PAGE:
“I want to see the rest of the market, first. Tomorrow. I can come and look at it again tomorrow.”

Her face clouded over like a thunderstorm. “No. I won’t be here tomorrow. Now. Buy it from me now.”

And, dammit, I did. Somehow we agreed on 300Q, three times what the thing was probably worth (if stains and a hole didn’t make it worthless, I suspect they did), and I paid her. “You’re a thief,” I told her, smiling, after I’d paid her. She laughed in delight, her gold tooth winking. “Your mother’s a thief,” I told her teenaged son.

He laughed and asked me where I was from. We had a little chat about Australia and kangaroos. I lit a fag. I was calming down. “It’s only money,” I told myself.

Then I looked down to find the demonic little Maya woman busily wrapping a traditional skirt, a corte, around me. Her stubby arms could barely reach around me, so she was practically embracing me. I laughed at the sight of her face on level with my chest, and moved my arm to go around her back (and protect my cigarette). She took this for a real hug, and squeezed me back.

“Oh, you look so nice! Doesn’t she look nice?” she bubbled.

Her son agreed enthusiastically, chiming in, “, se ve linda.” I’ll bet. His mother’s son.

A foot taller than everyone else (even the men) in this Maya town, I looked ridiculous. And I had no desire to be one of those self-satisfied gringas—wrong build, wrong color, wrong everything—decked out in someone else’s full national costume.

“It will go with your huipil!” she cried, as though the idea had just occurred to her. I groaned.

“No, I don’t want the corte…”

Unlike the bright huipiles, the cortes of Chichi are rather dark and muddy…they remind me too much of ikats from Indonesia (which I never liked). The only splash of color are two wide stripes—one vertical, one horizontal—that K’iche’ women embroider onto the mass-produced tube of fabric, to add more color. Because every article of clothing has to feature a rainbow of colors…preferably clashing or in discord.
Nat's corte

“It’s not traje without the corte! You have a beautiful huipil, you have to wear it with the corte! It’s brand new. I made it myself! See?” She waves a bag of embroidery thread and a half-stitched corte at me (I am an embroiderer…her hasty work does not impress). “You will look beautiful! Five hundred.” She folds the skirt up, and stuffs it into my shopping bag with the huipil. Oh. God.

“Señora, please, I don’t…what? No! Five hundred! That’s criminal!”

“Okay, three-fifty! It’s worth more, it’s brand new, extra long, but three-fifty for you. Take it take it, help me, my dear, I have to feed my children. My first sale of the day. Buen precio! Buen precio…

A fool and her money are soon parted. But I am a bigger fool than most…

“I like your dolor very much,” she tells me, after tucking my money for the huipil and the corte away. She wiggles her fingers in front of her face, wrinkles her nose.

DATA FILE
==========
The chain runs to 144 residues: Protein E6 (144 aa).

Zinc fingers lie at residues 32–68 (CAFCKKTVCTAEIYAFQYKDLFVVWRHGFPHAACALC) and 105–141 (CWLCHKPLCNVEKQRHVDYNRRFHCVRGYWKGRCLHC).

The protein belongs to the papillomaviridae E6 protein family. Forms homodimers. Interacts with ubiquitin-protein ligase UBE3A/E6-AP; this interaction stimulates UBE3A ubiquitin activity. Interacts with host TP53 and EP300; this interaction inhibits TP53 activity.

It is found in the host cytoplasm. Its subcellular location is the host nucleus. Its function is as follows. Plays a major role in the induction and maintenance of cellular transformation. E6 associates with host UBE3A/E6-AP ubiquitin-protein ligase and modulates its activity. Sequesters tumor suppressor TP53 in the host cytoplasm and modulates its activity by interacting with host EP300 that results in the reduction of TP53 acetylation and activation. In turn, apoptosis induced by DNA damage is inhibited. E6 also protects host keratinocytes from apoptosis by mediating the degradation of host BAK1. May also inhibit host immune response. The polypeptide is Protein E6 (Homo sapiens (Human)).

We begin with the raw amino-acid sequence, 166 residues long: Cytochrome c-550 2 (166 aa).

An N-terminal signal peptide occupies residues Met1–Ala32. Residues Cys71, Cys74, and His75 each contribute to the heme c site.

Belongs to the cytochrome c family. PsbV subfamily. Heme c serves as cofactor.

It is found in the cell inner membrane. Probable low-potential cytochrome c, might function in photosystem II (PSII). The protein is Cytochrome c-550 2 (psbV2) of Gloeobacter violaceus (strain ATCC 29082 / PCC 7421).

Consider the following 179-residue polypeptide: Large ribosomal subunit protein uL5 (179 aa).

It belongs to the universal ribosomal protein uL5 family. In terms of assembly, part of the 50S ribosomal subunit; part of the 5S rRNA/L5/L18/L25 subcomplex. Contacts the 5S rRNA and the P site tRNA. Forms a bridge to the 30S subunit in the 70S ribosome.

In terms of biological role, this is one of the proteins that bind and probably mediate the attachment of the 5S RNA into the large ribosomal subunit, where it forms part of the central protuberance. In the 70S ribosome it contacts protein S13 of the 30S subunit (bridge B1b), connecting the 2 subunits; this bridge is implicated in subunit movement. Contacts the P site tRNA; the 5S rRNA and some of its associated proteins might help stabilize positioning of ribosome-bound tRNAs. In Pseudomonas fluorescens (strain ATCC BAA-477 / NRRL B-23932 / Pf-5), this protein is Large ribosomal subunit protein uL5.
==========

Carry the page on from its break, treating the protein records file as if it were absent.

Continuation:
Dolor?” I was puzzled. In Spanish, dolor means ‘pain’. I thought she was referring to what she’d just put me through.

K’ok‘,” she says to her son, wiggling her fingers again.

Her son explained, “My mother doesn’t speak Spanish well. In K’iche’, k’ok’ means a good, a nice smell. She likes your perfume.”

Olor’, then. She gives me an engaging smile. “You can spare some of that dolor for me?”

Does this woman never stop? If I stand here any longer, she’ll strip me naked! “Well,” I thought to myself, “there’s really just a centimeter of perfume left in that bottle…” May as well jettison a bit of weight, to make room for my new, unwanted traje.

Go on, give her everything, get it over with… “Yes, you can have it, but it’s getting dark and I’m not coming all the way back here tonight to bring it to you. The boy can walk me to the hostel if you want it.”

“Oh, it’s okay, bring it when you come to the market tomorrow,” she says brightly, then falters when she sees the look on my face.

Why doesn’t this surprise me more? “Ah. You will be here tomorrow. Because you’re a liar AS WELL as a thief. You’re a witch.”

She grins mischievously. Already she’s sized me up, knows that she has been forgiven in advance because I like cheeky women. “Will you bring it?” she asks, patting my hand.

*sigh* “I will bring it.”

I still can’t say why I let her cow me so. Too polite? Intimidated? Guilty?

I can’t say that I resent her for it, either. Them’s the Rules. Buying and selling is a blood sport at any sprawling street market, and unless you know how to play the game you will get diddled silly. In the end, there is no one to blame but my own sorry self. Caveat emptor!

Welcome to Chichicastenango.
Iglesia de Santo Tomas in Chichi

aguardiente “La Quezalteca”

Aguardiente La Quezalteca
Kris needed a bottle of cheap alcohol for his homemade Elegguá (the Orisha who, as you might recall from my previous posts, is fond of cigars, strong spirits, and sweet things)…more about that later! He bought this pocket-sized flask at the local supermarket. The label was so pretty that I just had to draw the bottle, to go into my growing collection of local beers and hot sauce bottles.

No, I didn’t try it…it smells like paint thinner! And I found bottles of cabernet sauvignon, from Spain, at the same supermarket, for under $4. I have a weak spot for red wine. 😉

A compound word from agua (water) and ardiente (burning or glowing), aguardiente is what English speakers would call “firewater”…a strong alcohol, technically distilled from sugar cane, though other sweet musts and grains are also used.

The ♥ is curved like a road through the mountains

The ♥ is curved like a road through the mountains

Inspired by a two-week trip among the volcanoes, lakes, and colorful mountain villages of Guatemala’s lush highlands. And an ode to chicken buses. I love chicken buses.
The ♥ is curved like a road through the mountains

What are you waiting for? Hit the road and have an adventure! It is later than you think.

This is a new art print, available in my Society6 store.